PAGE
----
Bourbon Basics

Bourbon is an all-American whiskey — brought to you by the distillers of Bourbon County, Ky. It is so popular that in 1964, Congress declared bourbon America’s Native Spirit.

The barrel-aged distilled spirit is primarily corn liquor; by international law, a whiskey can be labeled bourbon only if it contains at least 51 percent — but no more than 79 percent — corn. The rest of the mixture is wheat, rye and/or malted barley.

In the United States, bourbon labels must carry information of the duration of aging. As they age, bourbons gain a deeper amber color, a slight sweetness and a richer flavor. “Straight” bourbon ages for at least two years in new, charred white oak barrels. Those barrels will never be used to age bourbon again, finding new life as vessels for distilling whiskey or aging soy sauce. One of the more popular oaks for aging bourbon is American white oak.

On the eve of her departure from Chris McD’s Restaurant & Wine Bar, we turned to bartender Laurie Middleton, to get her take on the old-school spirit. “I don’t know much about bourbon other than it takes a certain person,” Middleton says. “Bourbon is a distinctive flavor.”

According to Middleton, bourbon is typically served neat, diluted with water or cola, over ice cubes, mixed with soda, or poured into cocktails. Bitters are often paired with bourbon to add another layer of flavor and enhance certain tasting notes.

Popular bourbon cocktails include the Manhattan, the Old Fashioned, the whiskey sour or the mint julep. Middleton has developed her own favorites over her six-year tenure at Chris McD’s.

Laurie’s Stand-By Bourbon Cocktails

2 ounces bourbon
2 ounces sweet vermouth

Add bourbon to an ice-filled glass. Top with sweet vermouth and garnish with a cherry.

“A lot of bartenders use less sweet vermouth, but I was taught to use even proportions and I’ve never heard a complaint,” Middleton says.

1 orange slice
1 cherry
1 teaspoon sugar
3 splashes bitters
3 to 4 ounces bourbon
1 splash club soda

Muddle the orange slice, cherry, sugar and bitters. Add ice and then bourbon. Top with club soda.

“People who drink Old Fashioneds know what they’re looking for,” Middleton says, describing the flavors her customers seek out when ordering a drink.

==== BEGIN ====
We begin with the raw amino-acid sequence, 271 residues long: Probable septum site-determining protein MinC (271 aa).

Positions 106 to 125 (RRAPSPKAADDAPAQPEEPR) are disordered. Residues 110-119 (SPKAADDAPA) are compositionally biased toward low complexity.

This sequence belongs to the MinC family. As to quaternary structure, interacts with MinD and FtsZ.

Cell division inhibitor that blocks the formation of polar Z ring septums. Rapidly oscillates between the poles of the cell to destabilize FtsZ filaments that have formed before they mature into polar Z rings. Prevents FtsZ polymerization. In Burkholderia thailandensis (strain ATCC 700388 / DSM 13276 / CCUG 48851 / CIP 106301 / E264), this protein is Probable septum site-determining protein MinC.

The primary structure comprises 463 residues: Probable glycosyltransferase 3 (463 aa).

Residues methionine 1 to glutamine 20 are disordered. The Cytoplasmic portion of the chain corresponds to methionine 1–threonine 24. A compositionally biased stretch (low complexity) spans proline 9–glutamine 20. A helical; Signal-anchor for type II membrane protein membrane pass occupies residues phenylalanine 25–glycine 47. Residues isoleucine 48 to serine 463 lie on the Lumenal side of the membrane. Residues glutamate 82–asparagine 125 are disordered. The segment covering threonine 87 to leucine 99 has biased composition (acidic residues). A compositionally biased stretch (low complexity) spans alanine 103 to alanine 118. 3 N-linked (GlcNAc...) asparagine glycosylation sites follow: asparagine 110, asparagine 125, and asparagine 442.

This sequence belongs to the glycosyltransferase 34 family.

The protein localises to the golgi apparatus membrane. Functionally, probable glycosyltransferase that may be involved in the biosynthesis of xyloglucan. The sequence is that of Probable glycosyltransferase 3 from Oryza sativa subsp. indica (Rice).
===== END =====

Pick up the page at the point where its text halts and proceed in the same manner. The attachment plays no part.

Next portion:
10 mint leaves
1 tablespoon simple syrup
3 ounces bourbon

Muddle mint leaves and syrup together in a glass. Add ice, then bourbon.


“This is a drink you might not think to have often, but it’s nice,” Middleton says. “Most people know it as the drink to have at the Kentucky Derby.”

Bourbon Buddies

Pair these foods with your bourbon:
Pecan Pie
Deviled Eggs
Cheddar Cheese
Aged Gouda
Dunbarton Blue cheese

The Bitter Truth
There are many different kinds of bitters — liquors flavored with distinctive, plant-based tasting notes.

“Bitters are a root that give the drink a whole distinct flavor,” says bartender Laurie Middleton. “They can also have a calming effect, especially on the stomach.”

At Chris McD’s, the bartenders use Angostura bitters, a concentrated concoction of 44.7 percent alcohol, herbs and spices produced by House of Angostura in Trinidad and Tobago. Check out these other popular and interesting bitters.

Amargo Chuncho: A combination of more than 30 various peels, herbs, roots, barks and flowers from the Peruvian forest.

Bittermens Xocolatl Mole Bitters: Notes of cacoa, cinnamon and spice.

Dr. Adam Elmegirab’s Boker’s Bitters: Cardamom, coffee, chocolate and orange peel.

Dutch’s Colonial Bitters: Bitter, spicy and floral with wild spicebush, kinnikinnick leaf, sandalwood, red rose petals and juniper.

Fee Brothers Grapefruit Bitters: Grapefruit citrus combined with classic spice flavors of bitters.

Regan’s Orange Bitters: Slight spice and hint of orange zest.

Scrappy’s Lavender Bitters: Lightly floral and slightly spicy.

Sweetgrass Blueberry Bitters: Dried blueberry and heavy Christmas spice.

The Bitter Truth Celery Bitters: Celery, lemongrass, orange peel and ginger.